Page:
At the high level, it sounds a lot like despotic regimes in Africa. We send aid, but it goes to a new palace for the dictator, not for more food and medicine as was intended.

Maybe that's not the case with the new $4B amount, but it sounds like its the case for the on-going $10B provided each year.

That is doubly troubling to me, both because it costs taxpayers a significant sum of money to come up with these payments, and then it doesn't appear to go where it was intended.

Now you do raise a good point about contractual obligations. I personally think fulfilling those obligations has been extremely harmful to First Nations people in Canada, and continues to be so. In the interests of all concerned, I'd like to see a negotiated buyout of those contracts, so that the harmful and unnecessary segregation of the founding people of this country can finally come to an end.

I personally don't see the status quo as desirable, or sustainable. But its politically difficult to discuss any sort of meaningful change without someone throwing out the "racist" card, which I think is unfortunate.

Polievre may have been off in his timing, and his remarks could certainly have been phrased better, but I think there's need for real debate on this subject and political correctness and partisan knee-jerk reactions are preventing it from happening.

 
At 7:33 AM, Blogger Mike said...


I personally don't see the status quo as desirable, or sustainable. But its politically difficult to discuss any sort of meaningful change without someone throwing out the "racist" card, which I think is unfortunate.


I'm not going to disagree with the sentiment, except that when Poilievre panders to those who think the problem with natives is that they don't have the Protestant work ethic, or can't handle their own money and are freeloaders and leeches on Canadian society. I can't think of any other way to describe that except as racist. Change the word 'native' or 'aboriginal' in his statement to Black or African American, and see how it sounds.

He also continues the myth that the natives are getting special status that is some how better than what the mainstream society has, when in reality it is a system of paternalism and dependence created by the government itself. The money is not some kind of charity, as Pierre seems to think, but contractual obligations on the part of the Crown. He seems to think it is any of his business how the natives spend it. Does your boss have any say in how you spend your paycheck?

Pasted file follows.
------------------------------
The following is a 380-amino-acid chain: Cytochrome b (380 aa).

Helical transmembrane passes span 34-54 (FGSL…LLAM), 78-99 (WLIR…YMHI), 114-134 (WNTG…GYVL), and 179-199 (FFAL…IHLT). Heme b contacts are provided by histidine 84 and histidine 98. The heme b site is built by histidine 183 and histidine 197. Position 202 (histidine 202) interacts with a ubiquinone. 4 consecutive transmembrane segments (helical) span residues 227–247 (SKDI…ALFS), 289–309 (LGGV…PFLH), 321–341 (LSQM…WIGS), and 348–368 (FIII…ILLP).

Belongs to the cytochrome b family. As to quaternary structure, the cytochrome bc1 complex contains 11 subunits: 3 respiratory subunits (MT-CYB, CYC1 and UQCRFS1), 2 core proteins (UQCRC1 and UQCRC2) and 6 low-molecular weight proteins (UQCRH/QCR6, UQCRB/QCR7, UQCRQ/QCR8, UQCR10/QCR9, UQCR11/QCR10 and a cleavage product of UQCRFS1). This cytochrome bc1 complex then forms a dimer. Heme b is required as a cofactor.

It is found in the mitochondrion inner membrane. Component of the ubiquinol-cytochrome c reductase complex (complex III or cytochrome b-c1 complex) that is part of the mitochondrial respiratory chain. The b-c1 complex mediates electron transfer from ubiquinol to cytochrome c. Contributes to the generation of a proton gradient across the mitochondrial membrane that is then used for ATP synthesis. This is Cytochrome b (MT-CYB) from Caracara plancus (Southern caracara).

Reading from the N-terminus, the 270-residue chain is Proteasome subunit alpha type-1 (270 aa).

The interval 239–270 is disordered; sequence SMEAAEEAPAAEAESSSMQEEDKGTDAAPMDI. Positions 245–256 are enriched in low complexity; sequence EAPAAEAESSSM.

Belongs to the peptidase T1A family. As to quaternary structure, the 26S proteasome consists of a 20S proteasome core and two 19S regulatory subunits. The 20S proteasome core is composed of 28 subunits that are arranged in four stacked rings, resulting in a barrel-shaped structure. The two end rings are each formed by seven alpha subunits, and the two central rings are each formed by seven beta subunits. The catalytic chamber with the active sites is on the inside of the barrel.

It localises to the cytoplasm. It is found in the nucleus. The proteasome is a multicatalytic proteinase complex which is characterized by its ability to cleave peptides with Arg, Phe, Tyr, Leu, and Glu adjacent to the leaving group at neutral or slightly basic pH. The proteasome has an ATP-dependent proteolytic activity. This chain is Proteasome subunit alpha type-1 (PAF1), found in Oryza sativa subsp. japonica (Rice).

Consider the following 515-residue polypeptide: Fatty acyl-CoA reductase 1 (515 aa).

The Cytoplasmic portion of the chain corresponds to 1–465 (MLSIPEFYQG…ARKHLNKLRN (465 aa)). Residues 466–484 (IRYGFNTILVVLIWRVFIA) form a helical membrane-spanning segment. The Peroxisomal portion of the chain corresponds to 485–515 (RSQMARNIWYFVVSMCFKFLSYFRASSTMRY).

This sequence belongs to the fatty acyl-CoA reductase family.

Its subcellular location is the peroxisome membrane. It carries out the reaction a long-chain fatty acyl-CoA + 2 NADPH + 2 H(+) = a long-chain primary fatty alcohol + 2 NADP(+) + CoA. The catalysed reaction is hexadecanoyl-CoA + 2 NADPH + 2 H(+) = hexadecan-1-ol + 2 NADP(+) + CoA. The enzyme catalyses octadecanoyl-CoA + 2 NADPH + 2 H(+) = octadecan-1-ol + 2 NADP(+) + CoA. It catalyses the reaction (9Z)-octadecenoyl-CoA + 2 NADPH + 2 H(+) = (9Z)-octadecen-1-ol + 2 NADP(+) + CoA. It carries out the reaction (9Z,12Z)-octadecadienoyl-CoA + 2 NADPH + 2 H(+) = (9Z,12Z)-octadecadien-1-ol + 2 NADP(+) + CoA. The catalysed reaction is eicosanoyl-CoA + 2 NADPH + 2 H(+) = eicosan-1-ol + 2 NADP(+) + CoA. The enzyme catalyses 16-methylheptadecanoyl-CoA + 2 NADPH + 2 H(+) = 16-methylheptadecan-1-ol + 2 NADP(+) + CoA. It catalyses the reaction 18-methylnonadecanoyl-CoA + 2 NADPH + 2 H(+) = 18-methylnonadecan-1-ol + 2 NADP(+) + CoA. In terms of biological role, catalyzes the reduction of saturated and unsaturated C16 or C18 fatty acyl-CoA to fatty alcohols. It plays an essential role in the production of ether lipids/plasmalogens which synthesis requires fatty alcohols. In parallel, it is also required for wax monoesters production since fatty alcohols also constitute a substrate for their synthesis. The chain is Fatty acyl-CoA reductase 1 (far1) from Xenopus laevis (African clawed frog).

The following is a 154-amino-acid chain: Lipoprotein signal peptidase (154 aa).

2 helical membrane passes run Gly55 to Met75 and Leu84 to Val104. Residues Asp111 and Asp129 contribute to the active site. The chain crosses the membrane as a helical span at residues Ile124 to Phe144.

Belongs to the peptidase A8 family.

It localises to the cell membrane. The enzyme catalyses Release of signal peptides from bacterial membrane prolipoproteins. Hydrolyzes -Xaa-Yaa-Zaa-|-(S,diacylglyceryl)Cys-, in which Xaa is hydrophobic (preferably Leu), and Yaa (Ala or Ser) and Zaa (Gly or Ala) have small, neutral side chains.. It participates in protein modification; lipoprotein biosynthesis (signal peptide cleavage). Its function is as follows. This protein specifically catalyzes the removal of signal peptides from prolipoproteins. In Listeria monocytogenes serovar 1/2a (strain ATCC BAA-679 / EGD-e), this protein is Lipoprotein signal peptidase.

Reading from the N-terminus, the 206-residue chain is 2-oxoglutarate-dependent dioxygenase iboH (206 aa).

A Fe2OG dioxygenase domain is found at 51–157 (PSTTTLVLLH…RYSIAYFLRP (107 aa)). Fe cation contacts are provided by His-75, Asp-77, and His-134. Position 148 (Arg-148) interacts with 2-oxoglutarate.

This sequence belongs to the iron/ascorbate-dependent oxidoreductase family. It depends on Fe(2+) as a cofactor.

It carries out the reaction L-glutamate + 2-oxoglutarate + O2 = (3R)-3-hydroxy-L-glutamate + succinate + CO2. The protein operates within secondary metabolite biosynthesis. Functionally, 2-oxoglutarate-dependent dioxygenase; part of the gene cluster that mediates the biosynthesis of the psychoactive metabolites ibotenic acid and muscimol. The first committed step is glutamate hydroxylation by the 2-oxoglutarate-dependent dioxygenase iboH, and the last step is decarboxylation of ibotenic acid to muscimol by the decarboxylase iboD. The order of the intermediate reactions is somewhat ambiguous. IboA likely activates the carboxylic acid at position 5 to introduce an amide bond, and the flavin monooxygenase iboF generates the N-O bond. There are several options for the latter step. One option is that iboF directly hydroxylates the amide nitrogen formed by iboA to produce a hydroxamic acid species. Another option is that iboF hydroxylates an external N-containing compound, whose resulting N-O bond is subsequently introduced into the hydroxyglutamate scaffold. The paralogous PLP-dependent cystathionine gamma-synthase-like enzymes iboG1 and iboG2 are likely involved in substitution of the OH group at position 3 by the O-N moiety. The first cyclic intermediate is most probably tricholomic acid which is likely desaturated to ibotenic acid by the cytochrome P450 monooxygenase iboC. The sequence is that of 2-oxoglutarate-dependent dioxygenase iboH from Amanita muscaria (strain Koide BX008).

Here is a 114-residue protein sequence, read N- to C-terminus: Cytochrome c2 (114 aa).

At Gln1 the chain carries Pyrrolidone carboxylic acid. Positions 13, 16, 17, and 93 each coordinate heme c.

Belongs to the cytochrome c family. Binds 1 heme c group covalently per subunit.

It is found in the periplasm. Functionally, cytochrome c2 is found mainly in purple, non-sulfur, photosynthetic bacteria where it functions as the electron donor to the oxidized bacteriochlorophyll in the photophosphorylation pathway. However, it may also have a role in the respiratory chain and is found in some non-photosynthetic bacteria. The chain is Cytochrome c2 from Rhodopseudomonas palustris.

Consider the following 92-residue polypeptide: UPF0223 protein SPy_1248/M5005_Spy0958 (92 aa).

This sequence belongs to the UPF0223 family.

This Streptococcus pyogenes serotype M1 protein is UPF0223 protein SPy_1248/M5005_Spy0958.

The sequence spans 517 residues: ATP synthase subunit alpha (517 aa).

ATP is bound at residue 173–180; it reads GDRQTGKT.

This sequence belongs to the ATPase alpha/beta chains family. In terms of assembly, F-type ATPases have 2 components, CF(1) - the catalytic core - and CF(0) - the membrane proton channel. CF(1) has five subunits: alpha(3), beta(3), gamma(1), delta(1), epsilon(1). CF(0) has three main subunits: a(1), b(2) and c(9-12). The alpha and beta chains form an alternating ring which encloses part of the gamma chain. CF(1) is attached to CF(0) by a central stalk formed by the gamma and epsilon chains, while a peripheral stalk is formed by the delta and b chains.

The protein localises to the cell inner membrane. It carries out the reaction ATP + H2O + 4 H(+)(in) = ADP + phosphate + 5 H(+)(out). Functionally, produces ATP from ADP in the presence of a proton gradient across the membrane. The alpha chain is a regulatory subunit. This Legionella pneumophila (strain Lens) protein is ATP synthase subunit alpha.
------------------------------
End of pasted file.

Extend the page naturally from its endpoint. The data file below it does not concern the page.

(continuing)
Pierre could easily have made his point about better fiscal responsibility a few days later or by pointing out that native land on reserve is not consider private property. Banks won't give mortgages or invest on reserve. Bureaucrats in Ottawa are the ones who spell out how money is spent, not the natives themselves.

If Pierre had talked about ending the Indian Act and other solutions that would allow that money to be more productive, he would have gotten a sensitive ear.

Instead he blamed the natives fro being caught in a system of dependence wholly the creation of the federal government and implied they were to lazy to be trusted with their own money.

On a day when the government was apologize for acts precipitated by the idea that natives could not be trusted with raising their own children.

Clearly he doesn't get it.

 
At 5:13 PM, Blogger Ron said...

anshu: one of the most articulate and consistent advocates for a new relationship with First Nations people in Canada has been Meaghan Walker-Williams at Somena Media

If you go to the "labels" section, down a ways on the right hand side under the blogrolls at her site, you can get up to speed and find great detail on a range of subjects appropriate to your concerns, and I think you'll find a lot of common ground. You'll certainly come away with a better understanding.